At its most basic level, a sales call is a conversation between a salesperson and a prospect about the purchase of a product or service. These calls — most often conducted either in-person or via video — involve multiple parts, including initial agenda-setting by the rep, the product pitch, a demo, prospect objections and rep responses, negotiation, and outlining of next steps. Ideally, a rep closes a sales call with a verbal agreement from the prospect to make a purchase.
In a typical sales process
, much of the preparation, including prospect research and qualification, occurs days or weeks before the sales call is even scheduled. The tasks explained below are specific to the call itself.
Before you make the call, determine your prospect’s needs and pain points. This avoids any surprises during the call itself, as you’ve already established alignment with product solutions and set expectations of what’s to come.
You can share a brief agenda with the prospect before you call. Make sure to include a short value proposition with them too, describing how you can potentially help them.
This is also an opportunity to tactfully ask who else needs to be involved in the decision-making process before the purchase can be finalised. For larger companies, this often includes legal teams and high-level company executives. Send an advance copy of the contract or a prepared quote so all decision makers can review sales details before the call.
In a recent Salesforce study, sales reps reported they often struggle to fully understand their prospects’ needs — in part because they don’t conduct adequate research or hold discovery calls. The result is a generic sales pitch that doesn’t frame the product as a solution to unique prospect problems.
To avoid this, make sure you know each prospect’s needs inside and out. Then create a slide deck or presentation specifically addressing those needs.
Also, keep your prospect’s communication and engagement preferences in mind as you prepare your pitch. Some prefer standard slides while others may enjoy video or interactive content.
Talking about your product as a solution only goes so far. To ensure you’re delivering what the prospect needs, consider presenting a video or interactive demo during the sales call. Keep it to no more than 10 minutes and, if needed, prep the person leading the demo so they know to highlight specific features that meet the prospect’s needs.
to the sale — even if you’ve done your homework and mapped out the perfect product solution for the prospect. To prepare for this inevitability, outline the sales objections your prospect is likely to have, along with responses. Use this as a reference during the sales call.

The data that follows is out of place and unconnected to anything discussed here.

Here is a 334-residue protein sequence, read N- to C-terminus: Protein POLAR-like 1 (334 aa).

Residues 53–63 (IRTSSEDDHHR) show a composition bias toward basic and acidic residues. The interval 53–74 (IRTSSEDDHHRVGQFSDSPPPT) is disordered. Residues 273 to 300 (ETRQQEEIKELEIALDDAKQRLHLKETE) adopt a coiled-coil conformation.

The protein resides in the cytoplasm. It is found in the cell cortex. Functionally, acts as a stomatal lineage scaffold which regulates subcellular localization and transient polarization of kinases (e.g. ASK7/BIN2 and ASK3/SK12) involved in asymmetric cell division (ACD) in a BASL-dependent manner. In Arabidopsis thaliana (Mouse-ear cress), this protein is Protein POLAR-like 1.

Set a sales call agenda, review quotes and contracts, take notes, and automatically log prospect communication on one platform.
Veteran sales reps will tell you: There’s no magic formula for the perfect sales call. That said, you can still make sure you’re addressing prospect needs and moving things closer to a sale. The tips below, sourced from sales experts, are a good place to start.
According to a 2021 Salesforce survey, only 32% of sales reps say they receive excellent training or coaching, including training on sales calls. This results in a lot of missed opportunities and, in some cases, botched deals.
To ensure you have the insights needed to master sales calls, make sure each one is recorded on your phone or videoconferencing platform. When calls are complete, review them. Find objections you might have missed or insights you could have added. Tools like Einstein Conversation Insights can even help you analyse commonly used keywords and your listen/talk ratio. You can also share calls with your manager or colleagues for feedback. Remember: Each call is an opportunity to learn, improve, and boost sales.
Many reps make the mistake of launching into their sales pitch too soon. You want to build rapport and comfort with your prospect, and that starts with a friendly greeting — maybe even chitchat.
Avoid being over familiar, though. If you take things too far, or try to be too chatty, your prospect is likely to see it as an 'act'. Keep your greeting to a few minutes, and then move on.
Business moves fast, which means change is constant. To be sure you’re not wasting your carefully prepared pitch on a prospect whose needs have shifted, preface your agenda-setting with a simple question: “Has anything changed since the last time we talked?” This allows you to adjust your talking points to meet their needs in the moment or, if needed, reschedule the call so you have time to prepare a new pitch.
After confirming that the prospect’s circumstances haven’t significantly changed, spell out the agenda for the call. This may change slightly as the call progresses, but it’s key that you set expectations so the prospect is not caught unawares. This agenda should align with expectations set at the end of the discovery call
and be as straightforward as possible.
Below is what a typical sales agenda might look like. Some of these items are for your eyes only. The items in bold should be discussed with the prospect.
We’ve said it once and we’ll say it again: Reiterate your prospect’s pain points during the call. This accomplishes two key things. It shows that you listened and are putting their needs front and centre, and it sets the stage for presenting your product solution.
As you work your way through your sales pitch, lean heavily on language that favours value and problem-solving. How are you attempting to make your prospect’s life easier or better? Be specific and, if possible, show measurable improvements.
There are two emotional levers you can pull: pain and pleasure. Show the prospect how you can take away their pain while also adding pleasure. Always connect these solutions to your product.